Golf: Rahm a champion-in-waiting no more

  • Oops!
    Something went wrong.
    Please try again later.
  • Oops!
    Something went wrong.
    Please try again later.
·3-min read
FILE PHOTO: PGA: U.S. Open - Final Round
  • Oops!
    Something went wrong.
    Please try again later.
  • Oops!
    Something went wrong.
    Please try again later.

By Andrew Both

SAN DIEGO, Calif. (Reuters) - Thirteen years after Torrey Pines hosted one of the greatest performances of Tiger Woods' career, the city-owned course above the Pacific cliffs produced another compelling U.S. Open and a winner who has been a champion-in-waiting from the day he turned professional.

Jon Rahm appropriately took over the world No. 1 position on Sunday after finally securing his first major victory at the age of 26.

It speaks to Rahm's talent that the only surprise is that it took him five years as a professional to secure one of the four championships that comprise the grand slam.

But when the Spaniard slammed the door shut on Louis Oosthuizen with clutch birdie putts at the final two holes on Sunday, the wait was over.

"He was a major champion-in-waiting. It was just a matter of time," said Rory McIlroy, among those vanquished by Rahm.

"He's won two tournaments in a row. I don't care what anyone says."

McIlroy was referring to the positive coronavirus test that knocked Rahm out of the recent Memorial tournament when he had a six-shot lead with one round left.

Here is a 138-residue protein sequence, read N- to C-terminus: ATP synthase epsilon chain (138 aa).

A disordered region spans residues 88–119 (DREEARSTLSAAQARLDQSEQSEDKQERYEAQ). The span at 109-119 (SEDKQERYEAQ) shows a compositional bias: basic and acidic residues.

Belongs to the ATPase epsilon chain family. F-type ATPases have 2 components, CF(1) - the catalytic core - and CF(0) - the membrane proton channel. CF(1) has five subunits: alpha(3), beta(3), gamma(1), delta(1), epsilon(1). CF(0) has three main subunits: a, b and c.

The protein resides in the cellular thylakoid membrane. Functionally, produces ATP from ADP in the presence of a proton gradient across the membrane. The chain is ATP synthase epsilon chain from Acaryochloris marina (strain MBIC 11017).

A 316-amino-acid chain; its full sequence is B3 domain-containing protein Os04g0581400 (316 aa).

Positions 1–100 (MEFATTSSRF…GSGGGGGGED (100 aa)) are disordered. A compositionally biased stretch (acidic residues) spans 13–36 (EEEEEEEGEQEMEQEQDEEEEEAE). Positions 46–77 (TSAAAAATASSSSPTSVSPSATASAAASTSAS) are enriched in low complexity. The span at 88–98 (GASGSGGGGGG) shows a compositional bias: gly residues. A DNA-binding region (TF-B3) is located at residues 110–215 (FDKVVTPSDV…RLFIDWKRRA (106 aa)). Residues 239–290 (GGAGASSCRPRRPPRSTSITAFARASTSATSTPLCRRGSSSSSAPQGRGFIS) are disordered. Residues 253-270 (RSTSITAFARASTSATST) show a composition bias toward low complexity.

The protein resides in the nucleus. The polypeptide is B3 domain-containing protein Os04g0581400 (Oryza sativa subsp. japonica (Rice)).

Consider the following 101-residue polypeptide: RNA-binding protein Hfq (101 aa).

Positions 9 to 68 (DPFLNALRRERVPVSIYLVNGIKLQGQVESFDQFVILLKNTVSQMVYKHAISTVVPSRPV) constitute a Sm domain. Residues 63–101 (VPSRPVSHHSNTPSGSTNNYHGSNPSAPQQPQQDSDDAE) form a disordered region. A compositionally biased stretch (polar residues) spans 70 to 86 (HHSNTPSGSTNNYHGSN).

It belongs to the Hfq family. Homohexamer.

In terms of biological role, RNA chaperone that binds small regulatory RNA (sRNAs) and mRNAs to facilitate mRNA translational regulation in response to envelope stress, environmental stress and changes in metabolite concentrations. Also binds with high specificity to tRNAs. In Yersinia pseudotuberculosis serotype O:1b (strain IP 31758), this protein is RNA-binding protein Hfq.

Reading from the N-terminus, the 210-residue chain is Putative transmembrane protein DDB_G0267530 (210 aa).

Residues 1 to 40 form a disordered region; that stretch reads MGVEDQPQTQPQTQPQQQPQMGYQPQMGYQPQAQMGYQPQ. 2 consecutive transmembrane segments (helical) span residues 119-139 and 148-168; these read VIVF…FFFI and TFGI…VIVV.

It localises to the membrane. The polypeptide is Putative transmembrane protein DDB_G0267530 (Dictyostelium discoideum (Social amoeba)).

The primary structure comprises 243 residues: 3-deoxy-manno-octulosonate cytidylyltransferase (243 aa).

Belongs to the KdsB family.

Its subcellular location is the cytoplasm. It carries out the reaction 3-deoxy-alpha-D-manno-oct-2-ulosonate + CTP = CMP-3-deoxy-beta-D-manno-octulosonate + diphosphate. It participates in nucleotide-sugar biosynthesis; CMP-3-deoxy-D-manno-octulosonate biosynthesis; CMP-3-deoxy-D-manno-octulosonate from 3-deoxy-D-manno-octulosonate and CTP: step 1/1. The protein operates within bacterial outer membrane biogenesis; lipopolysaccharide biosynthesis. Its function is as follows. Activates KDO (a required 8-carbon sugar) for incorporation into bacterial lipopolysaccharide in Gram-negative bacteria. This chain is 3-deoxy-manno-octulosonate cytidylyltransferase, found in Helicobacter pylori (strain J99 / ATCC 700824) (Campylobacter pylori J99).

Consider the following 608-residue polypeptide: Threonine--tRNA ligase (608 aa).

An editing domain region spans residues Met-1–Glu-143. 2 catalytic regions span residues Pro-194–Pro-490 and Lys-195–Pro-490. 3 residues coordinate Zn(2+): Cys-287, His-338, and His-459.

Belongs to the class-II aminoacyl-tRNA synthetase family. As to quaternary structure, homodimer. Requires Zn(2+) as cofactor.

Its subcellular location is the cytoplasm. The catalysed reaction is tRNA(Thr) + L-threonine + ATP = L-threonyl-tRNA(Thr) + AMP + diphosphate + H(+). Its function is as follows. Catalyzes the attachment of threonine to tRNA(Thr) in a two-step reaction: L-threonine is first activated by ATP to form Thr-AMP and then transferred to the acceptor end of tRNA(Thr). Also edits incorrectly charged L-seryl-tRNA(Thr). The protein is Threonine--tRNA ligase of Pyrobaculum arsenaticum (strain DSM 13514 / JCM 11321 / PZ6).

"He had that title," McIlroy said.

"It was unfortunate at the end of the day, but he's been playing some really, really good golf. Mentally, I think you have to be in a good place to bounce back from something like that."

GREAT EXPECTATIONS

Rahm was the world's top amateur when he left Arizona State University with a short, unique swing that was almost as quick as his famously hot temper.

Renowned as a gentle giant off the course, he frequently snapped on it after a bad shot.

And while certainly not unique in that regard, it was not a reputation he wanted his baby boy, Kepa, to grow up watching.

He perceived a new attitude at last month's PGA Championship and it carried over at the U.S. Open.

"I believe it's because I really set out myself to be an example for my son that he would be proud of, and I've done some stuff in the past on the golf course that I'm not proud of, and I wish I could eliminate it," Rahm said.

"But I've accepted it. I'm not saying it's going to be smooth sailing until the end, but ... in the past I've gotten frustrated in the U.S. Open.

"I've made a lot of birdies and a ton of bogeys and double bogeys, and I was able to kind of switch it up this week and actually made more birdies than bogeys."

Rahm's victory capped off a drama-filled U.S. Open Sunday that had it all: a close finish, a collapse by the defending champion, a ball up a tree and even a golf club-carrying streaker who ran onto the 13th fairway wearing what appeared to be a gay pride flag.

The man even had time to take a few impressive-looking swings before being finally apprehended by the long arm of the law.

The incident was just another footnote to a major season that has produced the first Japanese player to win a major (Hideki Matsuyama at the Masters), the oldest-ever major champion (Phil Mickelson at the PGA Championship) and now the first Spanish winner of the U.S. Open.

Next up, the British Open at Royal St. George's next month.

It will take something pretty special to provide a fitting finale to the 2021 major campaign that is already destined to go down as one for the ages.

(Reporting by Andrew Both in San Diego; Editing by Matthew Lewis)

Our goal is to create a safe and engaging place for users to connect over interests and passions. In order to improve our community experience, we are temporarily suspending article commenting